Molson Coors Brewing Company

Big Beer's response to craft: If you can't beat 'em, join 'em

December 12, 2012: 11:36 AM ET

SABMiller executive chairman Graham Mackay explains why craft brewers are growing too fast for the Big Beer industry to ignore them, and how his company is responding.

SABMiller's Graham Mackay

SABMiller's Graham Mackay

Interview by Beth Kowitt, writer

FORTUNE -- There are countless advantages that come with being a massive, multinational enterprise. But sometimes, a big company needs to learn how to act small. Amid the rise of craft beer, this has never been more the case for big brewers.

As Denis Wilson noted on Fortune.com last month in "Big Beer dresses up in craft brewers' clothing," craft beer saw a 13% increase in volume in 2011, while overall U.S. beer sales were down by about 1.3% by volume during that same period. Despite the fact that craft is a very small segment of the market, large beer companies cannot ignore these growth figures.

Fortune recently spoke with Graham Mackay, the executive chairman of SABMiller, about how the world's second-largest brewer is trying to capitalize on the interest in craft beer. It's a movement marked by small, independent brewers -- two things that SABMiller is not. To grab a portion of the craft-drinking segment, MillerCoors (a joint venture of SABMiller and Molson Coors (TAP)) launched a separate division in 2010 called Tenth and Blake. This operation oversees brands like Blue Moon, Leinenkugels, and it acquired Crispin cider in February 2012. The following are edited excerpts of our conversation.

Fortune: What's your global outlook on craft? Is what's happening in the U.S. specific to this country or broader?

Graham Mackay: It's U.S.-specific in the sense that the U.S. had gone in a particular direction of large-scale consolidation, dominance by a relatively small number of big brands, and trends toward less and less flavor, more repeatability, less satiating, and the rise of light beers. The U.S. was not the only one moving in that direction, but it moved furthest in that direction.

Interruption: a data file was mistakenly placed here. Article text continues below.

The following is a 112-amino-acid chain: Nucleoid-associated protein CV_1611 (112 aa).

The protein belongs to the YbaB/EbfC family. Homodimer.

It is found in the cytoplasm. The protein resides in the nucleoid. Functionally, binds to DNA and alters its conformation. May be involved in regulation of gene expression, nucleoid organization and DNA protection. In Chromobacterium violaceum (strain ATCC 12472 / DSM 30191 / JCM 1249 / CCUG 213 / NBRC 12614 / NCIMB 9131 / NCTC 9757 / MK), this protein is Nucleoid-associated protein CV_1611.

What drove that?

The endless quest in the U.S. for repeatability. Obviously, every modern society has a bit of that. Also, the elimination of harsh and intense flavors has been the central sweet spot of the beer industry for decades, if not generations. If you go back 30 or 40 years and look at the formulations for the big brands that still exist, their bitterness levels in the U.S. are 7 to 9 [measured in International Bitterness Units].  Those brands, 30 or 40 year ago, were up at the 17, 18, 19 kind of level. European lagers are somewhere between 20 and 25.

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The consumer has gone back to saying, "Let's get a bit of interest, let's have a bit of difference." So, there's been the growth of craft beer. But it's also local, anti-marketing, anti-global, anti-big, and more focused on experience and knowing the brewer who produces it.

Anti-big, anti-international -- you are big and you are international. So how do you play off this trend?

We have our own craft brands. We also look selectively to acquire, or form partnerships with, or cozy up to people who have incubated good businesses. It's difficult for big companies to incubate small brands. That, at its heart, is the dilemma. To start a small brand in a credible, consistent, sticking-to-it kind of way is hard for big companies. That's what small entrepreneurs do best. More

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